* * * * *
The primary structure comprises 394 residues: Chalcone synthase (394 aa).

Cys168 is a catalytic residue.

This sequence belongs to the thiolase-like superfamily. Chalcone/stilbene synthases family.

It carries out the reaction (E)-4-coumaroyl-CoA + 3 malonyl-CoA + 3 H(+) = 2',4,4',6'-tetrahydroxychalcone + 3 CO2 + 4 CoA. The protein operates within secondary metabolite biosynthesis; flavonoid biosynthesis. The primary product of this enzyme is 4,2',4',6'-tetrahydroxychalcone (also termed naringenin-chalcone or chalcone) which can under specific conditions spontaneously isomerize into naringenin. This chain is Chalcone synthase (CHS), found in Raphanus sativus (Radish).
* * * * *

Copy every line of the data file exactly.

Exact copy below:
The primary structure comprises 394 residues: Chalcone synthase (394 aa).

Cys168 is a catalytic residue.

This sequence belongs to the thiolase-like superfamily. Chalcone/stilbene synthases family.

It carries out the reaction (E)-4-coumaroyl-CoA + 3 malonyl-CoA + 3 H(+) = 2',4,4',6'-tetrahydroxychalcone + 3 CO2 + 4 CoA. The protein operates within secondary metabolite biosynthesis; flavonoid biosynthesis. The primary product of this enzyme is 4,2',4',6'-tetrahydroxychalcone (also termed naringenin-chalcone or chalcone) which can under specific conditions spontaneously isomerize into naringenin. This chain is Chalcone synthase (CHS), found in Raphanus sativus (Radish).